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Will Harvey is a violinist, violist, composer and arranger who is currently studying for a MMus at Trinity Laban. A few days before his recent concert at the Royal Albert Hall with British rock group Bring Me The Horizon*, we talked about his experiences playing with bands and arranging for them, the challenges this presents, and how he creates his own opportunities.

*Bring Me The Horizon is British band from Sheffield, formed in 2004. They have released five studio albums to date, and follow a busy touring schedule worldwide. Their latest album, ‘That’s The Spirit’ debuted at #2 in UK charts.  

You’ve just been on tour with Bring Me The Horizon, and you’re working towards a concert at the Royal Albert Hall. Tell us more.

Actually I was preparing the arrangements for the tour. The other arranger, Simon Dobson, and I we were both happy with our versions of the arrangements but the band’s Musical Director (MD) insisted on going through the scores. There was no opportunity for us to meet with the band in London. It turned out the only way we could go over the music was to jump on a tour bus to Brussels! I ended up staying on the bus for a week.

Bring the Horizon got booked to play the show at the Royal Albert Hall as part of the series for the Teenage Cancer Trust, and the band asked me to arrange an orchestra for it back in September. They told me what their budget was and asked if it was possible. At the time I said ‘probably not, but I’d quite like to do it’. In the end we cooked up a plan and managed to find a way around it, and now it’s going ahead.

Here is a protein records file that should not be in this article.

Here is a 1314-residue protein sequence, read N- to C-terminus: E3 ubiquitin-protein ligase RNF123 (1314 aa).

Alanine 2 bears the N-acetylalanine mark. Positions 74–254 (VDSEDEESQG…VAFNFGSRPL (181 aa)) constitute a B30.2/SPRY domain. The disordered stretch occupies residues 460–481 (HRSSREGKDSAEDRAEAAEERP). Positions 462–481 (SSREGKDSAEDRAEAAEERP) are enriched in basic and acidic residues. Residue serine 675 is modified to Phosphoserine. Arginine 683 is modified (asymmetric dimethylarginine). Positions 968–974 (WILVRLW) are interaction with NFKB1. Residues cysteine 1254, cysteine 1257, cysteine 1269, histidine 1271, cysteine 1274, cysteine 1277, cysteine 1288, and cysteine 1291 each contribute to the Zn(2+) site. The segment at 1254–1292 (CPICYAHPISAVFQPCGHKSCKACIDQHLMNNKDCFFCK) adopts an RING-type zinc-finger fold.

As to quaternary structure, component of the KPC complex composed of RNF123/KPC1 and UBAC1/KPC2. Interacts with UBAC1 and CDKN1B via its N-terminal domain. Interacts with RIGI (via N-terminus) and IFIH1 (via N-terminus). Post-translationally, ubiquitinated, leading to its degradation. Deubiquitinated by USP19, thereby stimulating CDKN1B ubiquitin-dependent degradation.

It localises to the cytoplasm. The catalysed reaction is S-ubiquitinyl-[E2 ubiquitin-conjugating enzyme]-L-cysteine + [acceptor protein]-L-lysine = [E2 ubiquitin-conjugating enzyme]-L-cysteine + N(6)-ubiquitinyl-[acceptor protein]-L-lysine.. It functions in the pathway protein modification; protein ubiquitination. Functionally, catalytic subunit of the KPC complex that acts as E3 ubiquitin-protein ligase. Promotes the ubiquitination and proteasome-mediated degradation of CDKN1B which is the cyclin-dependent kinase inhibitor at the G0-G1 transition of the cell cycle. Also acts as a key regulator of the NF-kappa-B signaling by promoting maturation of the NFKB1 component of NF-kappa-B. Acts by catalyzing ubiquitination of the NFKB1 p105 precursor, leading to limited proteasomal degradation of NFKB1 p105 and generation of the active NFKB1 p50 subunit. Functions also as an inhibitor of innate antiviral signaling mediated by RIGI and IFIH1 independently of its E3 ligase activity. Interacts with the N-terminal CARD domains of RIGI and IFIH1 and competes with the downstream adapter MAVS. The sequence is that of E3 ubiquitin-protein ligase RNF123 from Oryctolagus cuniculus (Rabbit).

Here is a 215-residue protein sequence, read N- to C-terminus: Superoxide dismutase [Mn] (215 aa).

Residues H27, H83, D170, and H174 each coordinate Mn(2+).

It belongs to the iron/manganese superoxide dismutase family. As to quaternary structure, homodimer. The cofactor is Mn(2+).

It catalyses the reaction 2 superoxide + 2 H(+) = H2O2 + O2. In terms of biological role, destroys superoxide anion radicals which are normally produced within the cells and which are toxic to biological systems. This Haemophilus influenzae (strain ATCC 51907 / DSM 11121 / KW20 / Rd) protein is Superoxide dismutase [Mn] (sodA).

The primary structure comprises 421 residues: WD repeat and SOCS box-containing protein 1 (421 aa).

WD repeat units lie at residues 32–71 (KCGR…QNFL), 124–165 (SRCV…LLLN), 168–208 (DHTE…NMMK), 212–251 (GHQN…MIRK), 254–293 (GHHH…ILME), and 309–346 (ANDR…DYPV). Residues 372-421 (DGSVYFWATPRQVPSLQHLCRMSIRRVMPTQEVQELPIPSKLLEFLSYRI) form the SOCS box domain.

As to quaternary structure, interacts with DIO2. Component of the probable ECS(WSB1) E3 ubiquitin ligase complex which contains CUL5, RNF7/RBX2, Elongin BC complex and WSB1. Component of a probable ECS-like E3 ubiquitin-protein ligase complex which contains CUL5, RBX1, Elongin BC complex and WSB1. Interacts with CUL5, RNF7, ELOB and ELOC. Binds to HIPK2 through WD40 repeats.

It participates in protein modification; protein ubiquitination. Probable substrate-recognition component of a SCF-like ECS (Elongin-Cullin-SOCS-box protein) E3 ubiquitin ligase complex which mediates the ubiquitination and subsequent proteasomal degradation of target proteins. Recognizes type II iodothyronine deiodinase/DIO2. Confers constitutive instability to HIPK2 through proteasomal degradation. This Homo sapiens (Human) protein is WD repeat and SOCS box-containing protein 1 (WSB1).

How did you find this opportunity?

Before I came to Trinity Laban, I used to be in a band called Dry The River for about five years. We were signed to RCA record label and toured the world for a while. We were the band of the moment for about five minutes in 2012. Through that I met so many people in different groups who I stayed in contact with, so have ended up working with a number of them.

Last year I established a session group called Parallax Orchestra with cellist Maddie Cutter. The idea was to work with bands but rather than just playing on sessions we would actively seek collaborative work. So for example we’d approach artists and ask them if they would be interested in string arrangements of their music, remixes and so on. We want it to be an artistic venture as well as a business initiative. Through Parallax Orchestra we started finding a lot more work. We’ve worked with quite a few groups recently, so we’re now in the position to fix performers for various artists and tours. We’ve kept our focus on playing on the recording sessions but we can pass out the live gigs to full-time professionals. Maddie and I are both studying so we’re limited in terms of time we can spend on external projects.

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What are the challenges of arranging music for a band like Bring Me The Horizon?

It’s quite complex. We have to think not just about the orchestra but about playing music with musicians who are not used to adapting to new arrangements. We have to use click tracks, in-ear monitors and match up our arrangements with the band’s existing structures, while some things run on backing tracks. Everything has to be precise, so we also record count-ins. One of the most difficult things about arranging for the band is how to build our arrangements around all of these different aspects.